About Us

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What we are:

We are a small family apostolate located in the Chicago area, dedicated to finding and republishing out-of-print classics of Catholic literature.  Our special focus is the work of Mother Mary Loyola, but we also feature the work of many other well-beloved Catholic authors of yesteryear.  Though we started out by offering photographic reprints of these older books, most of our titles have now been completely retypeset. 


Who we are:

Lisa Bergman, a graduate of the Notre Dame School of Architecture, found herself using her degree in unusual ways while homeschooling her six children.  Her artistic sense (that is, perfectionism) led her to create her own little scripture booklets for the children, incorporating beautiful classic art with the sacred texts.  When faced with helping her children navigate the Latin Mass, this resulted in our first children's Missal, Learning to Follow the Mass.  Learning the art of self-publishing in the process, she next turned her attention to a treasure trove of older, out-of-print books that she found online, especially the work of Mother Mary Loyola.  Before she knew it, a publishing company was born.

Larry Bergman is our CFO, now assistant typesetter, and long-suffering husband.


Books for the Traditional Catholic...are you traditionalists?

We get asked questions like this often, because of our motto and the books we carry.  When we think of -isms, we're always reminded of Grandpa in the movie You Can't Take it With You (1938): "Yeah, sure, you know, Communism, Fascism, Voodoo-ism, everybody's got an -ism these days..."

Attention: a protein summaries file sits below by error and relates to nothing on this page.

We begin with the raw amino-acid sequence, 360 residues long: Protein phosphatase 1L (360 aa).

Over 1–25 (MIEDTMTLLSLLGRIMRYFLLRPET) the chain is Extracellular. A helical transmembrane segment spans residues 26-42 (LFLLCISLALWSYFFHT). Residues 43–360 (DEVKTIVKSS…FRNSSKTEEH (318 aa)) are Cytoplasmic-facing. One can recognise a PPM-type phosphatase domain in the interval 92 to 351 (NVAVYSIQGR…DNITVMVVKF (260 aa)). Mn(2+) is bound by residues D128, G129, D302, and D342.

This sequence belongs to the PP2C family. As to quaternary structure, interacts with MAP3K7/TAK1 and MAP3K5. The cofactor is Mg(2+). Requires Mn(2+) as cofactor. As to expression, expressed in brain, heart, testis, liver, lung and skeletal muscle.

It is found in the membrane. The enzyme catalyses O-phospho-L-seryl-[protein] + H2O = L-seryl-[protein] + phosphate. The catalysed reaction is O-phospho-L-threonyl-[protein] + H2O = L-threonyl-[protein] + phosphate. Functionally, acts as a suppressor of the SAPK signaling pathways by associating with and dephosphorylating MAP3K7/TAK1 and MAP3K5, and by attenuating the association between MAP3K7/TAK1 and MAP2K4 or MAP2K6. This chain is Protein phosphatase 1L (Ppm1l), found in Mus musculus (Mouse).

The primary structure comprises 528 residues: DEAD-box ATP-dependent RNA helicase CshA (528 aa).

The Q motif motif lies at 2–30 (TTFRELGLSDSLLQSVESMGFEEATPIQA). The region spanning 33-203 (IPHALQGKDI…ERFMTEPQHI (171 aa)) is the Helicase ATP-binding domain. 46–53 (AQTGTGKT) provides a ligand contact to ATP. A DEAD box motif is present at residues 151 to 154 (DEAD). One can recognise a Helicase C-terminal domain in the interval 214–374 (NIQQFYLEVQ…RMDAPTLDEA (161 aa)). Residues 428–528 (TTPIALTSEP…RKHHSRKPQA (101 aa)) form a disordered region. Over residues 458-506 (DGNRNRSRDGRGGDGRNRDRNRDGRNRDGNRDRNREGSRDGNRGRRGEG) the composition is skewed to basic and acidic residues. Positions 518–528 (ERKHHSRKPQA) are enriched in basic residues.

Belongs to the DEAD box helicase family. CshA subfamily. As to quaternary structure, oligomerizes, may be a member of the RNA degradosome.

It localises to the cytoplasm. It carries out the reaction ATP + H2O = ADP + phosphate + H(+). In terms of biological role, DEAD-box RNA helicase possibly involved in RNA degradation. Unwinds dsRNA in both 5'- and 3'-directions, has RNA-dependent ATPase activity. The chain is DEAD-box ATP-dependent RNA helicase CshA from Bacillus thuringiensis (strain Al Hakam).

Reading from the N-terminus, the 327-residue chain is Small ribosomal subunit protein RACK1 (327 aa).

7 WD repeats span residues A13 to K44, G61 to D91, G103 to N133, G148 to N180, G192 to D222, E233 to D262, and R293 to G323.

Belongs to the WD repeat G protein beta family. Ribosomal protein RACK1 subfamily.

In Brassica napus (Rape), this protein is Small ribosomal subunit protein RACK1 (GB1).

We will confess to being lovers of old things, but we especially love the rich traditions of our Church.  We love them because they make more memorable the way that we meet God in our everyday lives.  And we love these books because they speak to those traditions.  Most of them were published around 100 years ago.  But we don't make this love into an -ism, and as we fear the judgment of God, we consider it our duty to be faithful to the Magisterium of the Church. 

Nevertheless, we pray for the day when lovers of tradition don't have to be accused of having an -ism just because we want our lives to express the fullness of the riches of our Church.


Our Mission:

It is our primary goal to provide the best possible reading material for Catholic families, so that they can stay true to their mission of bringing up the next generation in the Truth of our Faith. 


Scroll down or keep reading to learn

how you can help in this mission!


There are three main ways in which we seek to fulfill this goal:


1. By reprinting all of Mother Mary Loyola’s work.

Like many Catholic homeschool families, we fell in love with The King of the Golden City when our eldest daughter was preparing for her First Communion.  When we later discovered that Mother Mary Loyola had written dozens of books, we just had to have them in our home.  Of course, we couldn’t keep them just for ourselves; we felt the need to share them with others, first in our Homeschool Group and then beyond.